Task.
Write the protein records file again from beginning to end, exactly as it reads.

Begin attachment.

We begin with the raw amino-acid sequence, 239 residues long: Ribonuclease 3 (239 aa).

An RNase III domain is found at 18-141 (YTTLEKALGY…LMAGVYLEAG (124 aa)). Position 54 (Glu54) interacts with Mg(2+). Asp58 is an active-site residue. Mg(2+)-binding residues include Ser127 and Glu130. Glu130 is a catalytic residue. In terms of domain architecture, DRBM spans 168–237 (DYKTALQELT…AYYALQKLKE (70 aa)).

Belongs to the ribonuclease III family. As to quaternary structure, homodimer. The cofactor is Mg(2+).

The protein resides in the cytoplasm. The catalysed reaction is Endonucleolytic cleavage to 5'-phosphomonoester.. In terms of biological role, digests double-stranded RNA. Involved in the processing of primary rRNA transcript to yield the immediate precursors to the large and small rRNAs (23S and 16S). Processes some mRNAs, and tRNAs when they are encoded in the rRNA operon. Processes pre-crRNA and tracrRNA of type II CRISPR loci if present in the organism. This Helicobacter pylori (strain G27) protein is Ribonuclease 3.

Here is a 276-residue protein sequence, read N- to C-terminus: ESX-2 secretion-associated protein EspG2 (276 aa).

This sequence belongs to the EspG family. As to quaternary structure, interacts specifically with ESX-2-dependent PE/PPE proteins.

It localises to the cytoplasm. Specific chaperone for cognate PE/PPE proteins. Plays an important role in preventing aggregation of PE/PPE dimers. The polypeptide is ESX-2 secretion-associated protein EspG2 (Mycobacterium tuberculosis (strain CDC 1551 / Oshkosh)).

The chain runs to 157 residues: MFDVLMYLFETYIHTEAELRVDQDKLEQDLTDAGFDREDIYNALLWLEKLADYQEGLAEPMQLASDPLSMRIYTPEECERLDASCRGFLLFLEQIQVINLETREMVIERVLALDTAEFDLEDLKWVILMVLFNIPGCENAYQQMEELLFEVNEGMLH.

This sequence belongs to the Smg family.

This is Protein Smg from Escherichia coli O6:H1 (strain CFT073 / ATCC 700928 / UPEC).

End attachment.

We begin with the raw amino-acid sequence, 239 residues long: Ribonuclease 3 (239 aa).

An RNase III domain is found at 18-141 (YTTLEKALGY…LMAGVYLEAG (124 aa)). Position 54 (Glu54) interacts with Mg(2+). Asp58 is an active-site residue. Mg(2+)-binding residues include Ser127 and Glu130. Glu130 is a catalytic residue. In terms of domain architecture, DRBM spans 168–237 (DYKTALQELT…AYYALQKLKE (70 aa)).

Belongs to the ribonuclease III family. As to quaternary structure, homodimer. The cofactor is Mg(2+).

The protein resides in the cytoplasm. The catalysed reaction is Endonucleolytic cleavage to 5'-phosphomonoester.. In terms of biological role, digests double-stranded RNA. Involved in the processing of primary rRNA transcript to yield the immediate precursors to the large and small rRNAs (23S and 16S). Processes some mRNAs, and tRNAs when they are encoded in the rRNA operon. Processes pre-crRNA and tracrRNA of type II CRISPR loci if present in the organism. This Helicobacter pylori (strain G27) protein is Ribonuclease 3.

Here is a 276-residue protein sequence, read N- to C-terminus: ESX-2 secretion-associated protein EspG2 (276 aa).

This sequence belongs to the EspG family. As to quaternary structure, interacts specifically with ESX-2-dependent PE/PPE proteins.

It localises to the cytoplasm. Specific chaperone for cognate PE/PPE proteins. Plays an important role in preventing aggregation of PE/PPE dimers. The polypeptide is ESX-2 secretion-associated protein EspG2 (Mycobacterium tuberculosis (strain CDC 1551 / Oshkosh)).

The chain runs to 157 residues: MFDVLMYLFETYIHTEAELRVDQDKLEQDLTDAGFDREDIYNALLWLEKLADYQEGLAEPMQLASDPLSMRIYTPEECERLDASCRGFLLFLEQIQVINLETREMVIERVLALDTAEFDLEDLKWVILMVLFNIPGCENAYQQMEELLFEVNEGMLH.

This sequence belongs to the Smg family.

This is Protein Smg from Escherichia coli O6:H1 (strain CFT073 / ATCC 700928 / UPEC).